L&I is Fighting Blight in Your Neighborhood

Perhaps you’ve noticed, as you’ve walked around your neighborhood in recent weeks, hot pink signs adorning blighted properties.

Blight
The notice

We spoke at length with Maura Kennedy, the Director of Strategic Initiatives at L&I, who gave us the lowdown on a new program currently being implemented that should help clean up our city. Working off the idea that a property owner taking care of their properties isn’t a “revolutionary idea,” L&I is beginning to insist on a new baseline level of maintenance for vacant properties.

L&I is currently a couple of months into this project, attempting to eradicate blight from neighborhoods. Their first step was to cull their databases for violations that indicated blight, first concentrating on property owners who own multiple blighted properties. They’ve been able to map these violations to find where blight is concentrated, and (this makes us very happy) are letting the market drive the process.

One of the major challenges, of course, is actually locating the property owners. It’s one thing to slap a violation on a property, but to get any sort of legal enforcement, serving notice properly is critical. And considering the often outdated owner contact information held by the OPA, this task can be extremely difficult. Because of this, these violations are all being addressed by hand to ensure proper notice is served.

The pink violation notices refer to the Doors and Windows Ordinance, a recently enacted law that requires all structures on blocks that are at least 80% occupied to have actual doors and windows where they’re supposed to. Plywood is not sufficient. Owners who fail to comply are subject to fines of up to $300 per opening per day. From the date of first inspection, it takes L&I about ninety days to send the violation to court.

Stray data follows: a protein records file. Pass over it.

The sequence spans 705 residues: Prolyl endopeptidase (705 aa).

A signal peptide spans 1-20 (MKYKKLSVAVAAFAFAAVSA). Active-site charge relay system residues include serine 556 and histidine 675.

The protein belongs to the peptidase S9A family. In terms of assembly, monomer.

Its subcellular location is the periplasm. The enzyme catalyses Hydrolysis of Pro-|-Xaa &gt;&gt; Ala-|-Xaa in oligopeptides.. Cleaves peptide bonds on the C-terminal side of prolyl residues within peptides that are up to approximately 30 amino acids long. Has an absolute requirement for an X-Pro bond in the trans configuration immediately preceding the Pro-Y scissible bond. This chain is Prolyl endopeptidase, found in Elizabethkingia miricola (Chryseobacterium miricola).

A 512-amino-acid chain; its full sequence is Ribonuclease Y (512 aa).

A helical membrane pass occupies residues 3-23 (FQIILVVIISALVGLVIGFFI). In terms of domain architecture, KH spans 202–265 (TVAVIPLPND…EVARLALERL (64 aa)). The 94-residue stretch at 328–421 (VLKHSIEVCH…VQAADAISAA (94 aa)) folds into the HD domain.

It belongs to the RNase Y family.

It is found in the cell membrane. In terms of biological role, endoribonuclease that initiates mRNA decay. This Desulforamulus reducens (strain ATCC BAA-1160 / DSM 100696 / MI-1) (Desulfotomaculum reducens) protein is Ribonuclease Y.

The first court date was last month. L&I filed 48 petitions, and 35 property owners showed up, with almost all of those who responded entering into a consent agreement. The hope is that everyone who signed a consent agreement will install doors and windows, become tax compliant, and get a vacant property license. For the 13 who didn’t show, L&I asked for 1% of the potential fine amount (or $3 per opening per day) and to continue the cases for 30 days. If any of the 13 don’t show up this month, L&I will seek more aggressive fines. As a result of the first month of petitions, L&I collected about $90K in license fees, back taxes, and fines. Not bad.

Do you have a blighted property on your block? Are you sick of looking at boarded up doors and/or windows? Worried about what might be going on in these boarded-up but possibly not vacant properties?

Call 311 today.

Do it.

Be as precise as possible, and clearly state where the doors or windows are missing, be it in the front or the rear of the property. And don’t worry about anyone finding out- your identity will be protected.

Like L&I, other city departments are working on blight and vacant land issues, and will hopefully be rolling out new and valuable programs of their own in the near future. In the meantime, L&I seems to be doing just fine so far.

Case in point:

2719 Comly Rd., Before
And after